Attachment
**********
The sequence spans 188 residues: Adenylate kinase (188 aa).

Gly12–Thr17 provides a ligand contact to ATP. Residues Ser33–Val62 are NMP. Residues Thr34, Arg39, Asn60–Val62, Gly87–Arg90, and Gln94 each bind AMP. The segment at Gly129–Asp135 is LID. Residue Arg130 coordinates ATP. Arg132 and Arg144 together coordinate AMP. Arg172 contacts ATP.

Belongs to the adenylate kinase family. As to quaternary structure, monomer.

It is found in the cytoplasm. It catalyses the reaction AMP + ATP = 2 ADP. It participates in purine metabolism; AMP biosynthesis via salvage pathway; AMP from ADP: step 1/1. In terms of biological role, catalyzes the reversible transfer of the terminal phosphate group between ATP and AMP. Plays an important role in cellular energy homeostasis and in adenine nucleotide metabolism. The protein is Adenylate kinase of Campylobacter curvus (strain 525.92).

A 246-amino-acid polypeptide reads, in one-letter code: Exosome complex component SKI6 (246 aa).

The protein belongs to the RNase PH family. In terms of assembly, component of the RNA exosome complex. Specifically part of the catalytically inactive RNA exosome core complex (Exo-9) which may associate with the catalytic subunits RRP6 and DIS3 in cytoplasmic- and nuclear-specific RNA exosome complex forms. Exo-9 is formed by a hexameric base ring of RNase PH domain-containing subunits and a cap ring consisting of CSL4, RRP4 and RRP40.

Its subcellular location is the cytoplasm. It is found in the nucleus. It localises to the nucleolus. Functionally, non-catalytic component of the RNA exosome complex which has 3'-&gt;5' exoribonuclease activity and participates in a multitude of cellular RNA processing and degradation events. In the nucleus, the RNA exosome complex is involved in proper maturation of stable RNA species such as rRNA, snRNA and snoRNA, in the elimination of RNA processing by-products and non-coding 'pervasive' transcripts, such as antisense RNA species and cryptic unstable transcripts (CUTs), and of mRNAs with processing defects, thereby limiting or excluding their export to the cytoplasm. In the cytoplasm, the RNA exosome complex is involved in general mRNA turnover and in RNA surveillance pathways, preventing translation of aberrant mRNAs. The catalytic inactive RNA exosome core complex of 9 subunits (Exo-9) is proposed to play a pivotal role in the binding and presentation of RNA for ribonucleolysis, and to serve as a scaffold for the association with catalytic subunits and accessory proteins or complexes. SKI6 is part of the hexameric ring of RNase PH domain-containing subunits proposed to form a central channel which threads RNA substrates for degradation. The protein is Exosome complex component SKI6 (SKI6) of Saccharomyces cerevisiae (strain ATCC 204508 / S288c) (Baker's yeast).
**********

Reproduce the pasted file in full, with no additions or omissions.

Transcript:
The sequence spans 188 residues: Adenylate kinase (188 aa).

Gly12–Thr17 provides a ligand contact to ATP. Residues Ser33–Val62 are NMP. Residues Thr34, Arg39, Asn60–Val62, Gly87–Arg90, and Gln94 each bind AMP. The segment at Gly129–Asp135 is LID. Residue Arg130 coordinates ATP. Arg132 and Arg144 together coordinate AMP. Arg172 contacts ATP.

Belongs to the adenylate kinase family. As to quaternary structure, monomer.

It is found in the cytoplasm. It catalyses the reaction AMP + ATP = 2 ADP. It participates in purine metabolism; AMP biosynthesis via salvage pathway; AMP from ADP: step 1/1. In terms of biological role, catalyzes the reversible transfer of the terminal phosphate group between ATP and AMP. Plays an important role in cellular energy homeostasis and in adenine nucleotide metabolism. The protein is Adenylate kinase of Campylobacter curvus (strain 525.92).

A 246-amino-acid polypeptide reads, in one-letter code: Exosome complex component SKI6 (246 aa).

The protein belongs to the RNase PH family. In terms of assembly, component of the RNA exosome complex. Specifically part of the catalytically inactive RNA exosome core complex (Exo-9) which may associate with the catalytic subunits RRP6 and DIS3 in cytoplasmic- and nuclear-specific RNA exosome complex forms. Exo-9 is formed by a hexameric base ring of RNase PH domain-containing subunits and a cap ring consisting of CSL4, RRP4 and RRP40.

Its subcellular location is the cytoplasm. It is found in the nucleus. It localises to the nucleolus. Functionally, non-catalytic component of the RNA exosome complex which has 3'-&gt;5' exoribonuclease activity and participates in a multitude of cellular RNA processing and degradation events. In the nucleus, the RNA exosome complex is involved in proper maturation of stable RNA species such as rRNA, snRNA and snoRNA, in the elimination of RNA processing by-products and non-coding 'pervasive' transcripts, such as antisense RNA species and cryptic unstable transcripts (CUTs), and of mRNAs with processing defects, thereby limiting or excluding their export to the cytoplasm. In the cytoplasm, the RNA exosome complex is involved in general mRNA turnover and in RNA surveillance pathways, preventing translation of aberrant mRNAs. The catalytic inactive RNA exosome core complex of 9 subunits (Exo-9) is proposed to play a pivotal role in the binding and presentation of RNA for ribonucleolysis, and to serve as a scaffold for the association with catalytic subunits and accessory proteins or complexes. SKI6 is part of the hexameric ring of RNase PH domain-containing subunits proposed to form a central channel which threads RNA substrates for degradation. The protein is Exosome complex component SKI6 (SKI6) of Saccharomyces cerevisiae (strain ATCC 204508 / S288c) (Baker's yeast).